I've been a fan of science fiction for as long as I can remember. Some of the first books I read were science fiction novels, and I've never stopped reading them. It wasn't until recently, though, that I began breaking out of my comfort zone in science fiction and reading novels that I might not normally have picked up. It's proven a real education in the genre, and one that helps me to appreciate how much it has changed.
Reading Clifford Simak's Time and Again has highlighted one of the most dramatic differences that exist between science fiction novels today and those of the genre's "golden age," which is the centrality of plot. Simak's novel has plot to burn. Set in the 80th century, it imagines a future in which mankind (and given the near-total absence of women from the book that really is the best word for it) dominates the stars. Yet the vastness of the galaxy means that their presence is thin, necessarily supplemented by both robots and "androids," or synthetic humans. Asher Sutton, a government agent dispatched to one of the few systems unpenetrated by humans, suddenly reappears after having been lost for twenty years. Only this improbable circumstance is met with one of his own, as his boss is alerted to his arrival by a time traveler with urgent advice: that Asher Sutton must be killed.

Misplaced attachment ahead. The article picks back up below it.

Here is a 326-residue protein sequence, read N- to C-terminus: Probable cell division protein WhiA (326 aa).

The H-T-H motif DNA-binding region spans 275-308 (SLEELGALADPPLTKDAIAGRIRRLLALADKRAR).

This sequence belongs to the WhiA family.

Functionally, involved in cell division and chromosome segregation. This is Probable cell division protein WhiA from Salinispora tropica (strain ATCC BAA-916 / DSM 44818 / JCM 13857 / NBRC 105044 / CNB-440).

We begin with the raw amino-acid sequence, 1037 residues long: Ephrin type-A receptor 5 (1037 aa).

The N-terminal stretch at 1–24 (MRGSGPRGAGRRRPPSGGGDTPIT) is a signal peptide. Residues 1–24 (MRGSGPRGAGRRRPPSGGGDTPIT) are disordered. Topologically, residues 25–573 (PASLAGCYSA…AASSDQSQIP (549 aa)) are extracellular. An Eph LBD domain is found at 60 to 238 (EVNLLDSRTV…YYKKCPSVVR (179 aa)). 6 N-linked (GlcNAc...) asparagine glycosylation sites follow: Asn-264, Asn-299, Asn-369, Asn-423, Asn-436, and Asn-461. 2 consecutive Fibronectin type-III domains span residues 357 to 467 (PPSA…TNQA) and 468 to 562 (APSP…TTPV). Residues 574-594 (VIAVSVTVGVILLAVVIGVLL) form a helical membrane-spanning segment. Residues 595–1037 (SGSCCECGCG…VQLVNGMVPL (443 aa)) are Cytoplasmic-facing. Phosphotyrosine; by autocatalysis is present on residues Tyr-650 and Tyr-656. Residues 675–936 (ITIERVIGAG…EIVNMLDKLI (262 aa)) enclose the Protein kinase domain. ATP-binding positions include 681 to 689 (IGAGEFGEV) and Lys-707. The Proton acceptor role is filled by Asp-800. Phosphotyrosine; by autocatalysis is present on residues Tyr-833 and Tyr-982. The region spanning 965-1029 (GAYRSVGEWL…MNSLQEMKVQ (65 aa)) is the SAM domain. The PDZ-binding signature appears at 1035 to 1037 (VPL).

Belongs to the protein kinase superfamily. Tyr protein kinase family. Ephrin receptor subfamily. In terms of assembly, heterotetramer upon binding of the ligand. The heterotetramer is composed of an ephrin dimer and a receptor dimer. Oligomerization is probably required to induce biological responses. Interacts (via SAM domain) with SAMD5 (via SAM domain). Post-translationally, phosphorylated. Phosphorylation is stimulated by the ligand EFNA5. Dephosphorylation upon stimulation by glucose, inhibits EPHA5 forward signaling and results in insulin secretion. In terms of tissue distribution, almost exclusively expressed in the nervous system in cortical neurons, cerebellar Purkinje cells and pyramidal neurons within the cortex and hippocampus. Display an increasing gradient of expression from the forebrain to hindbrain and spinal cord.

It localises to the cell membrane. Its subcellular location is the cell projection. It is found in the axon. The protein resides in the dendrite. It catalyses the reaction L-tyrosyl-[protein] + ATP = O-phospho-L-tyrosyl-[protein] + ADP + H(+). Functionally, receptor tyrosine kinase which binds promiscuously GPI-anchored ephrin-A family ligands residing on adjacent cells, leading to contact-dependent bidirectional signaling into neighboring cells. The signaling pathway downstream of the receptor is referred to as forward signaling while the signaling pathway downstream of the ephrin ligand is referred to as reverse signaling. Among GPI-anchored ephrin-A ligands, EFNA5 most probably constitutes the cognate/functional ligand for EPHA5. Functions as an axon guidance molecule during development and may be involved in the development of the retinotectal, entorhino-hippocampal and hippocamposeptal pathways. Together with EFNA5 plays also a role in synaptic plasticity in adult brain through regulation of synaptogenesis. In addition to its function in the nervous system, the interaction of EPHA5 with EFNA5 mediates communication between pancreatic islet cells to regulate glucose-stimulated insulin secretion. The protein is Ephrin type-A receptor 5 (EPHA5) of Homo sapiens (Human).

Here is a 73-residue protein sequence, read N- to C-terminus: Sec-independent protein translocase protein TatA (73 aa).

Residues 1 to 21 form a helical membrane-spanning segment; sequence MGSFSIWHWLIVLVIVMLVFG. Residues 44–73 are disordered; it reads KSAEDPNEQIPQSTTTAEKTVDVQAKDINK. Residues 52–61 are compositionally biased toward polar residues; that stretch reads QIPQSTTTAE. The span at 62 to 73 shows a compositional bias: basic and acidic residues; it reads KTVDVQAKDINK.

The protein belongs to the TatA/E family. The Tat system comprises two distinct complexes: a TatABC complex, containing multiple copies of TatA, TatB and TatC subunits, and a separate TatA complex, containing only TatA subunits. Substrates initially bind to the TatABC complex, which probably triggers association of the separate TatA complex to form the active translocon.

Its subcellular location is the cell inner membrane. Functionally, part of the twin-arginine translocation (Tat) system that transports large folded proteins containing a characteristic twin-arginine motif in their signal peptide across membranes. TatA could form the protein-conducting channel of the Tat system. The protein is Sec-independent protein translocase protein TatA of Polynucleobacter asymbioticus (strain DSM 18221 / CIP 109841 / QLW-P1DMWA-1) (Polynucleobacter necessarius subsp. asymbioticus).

All of this, which might take up several chapters of a novel today, is presented to the reader in the first four pages. And Simak doesn't let up, as the reader is presented with a series of mysterious individuals, unexpected events, and hidden agendas that would nowadays populate a career-defining series for some authors, yet Simak wraps up in a little more than 250 pages. The sheer force of developments is enough to entertain the reader as they are propelled through each successive twist and turn. Such is the pace, though, that something gets lost in the rush -- namely, character development. Every single one of the characters comes across as a faceless agent for some greater power in the book, with that power ultimately boiling down to Simak himself. Even his central character, Asher Sutton, seems driven more by an impulse imprinted onto him rather than something that was explicable by who he was or any change as a result of his experiences over the course of the book. It makes for a contrast with how so much SF is written today, yet the narrative force often leaves little time to contemplate the emptiness of the characters involved. For some today it may be a criticism, yet it seems not to have bothered Simak a jot in providing an entertaining and even thought-provoking adventure for his readers.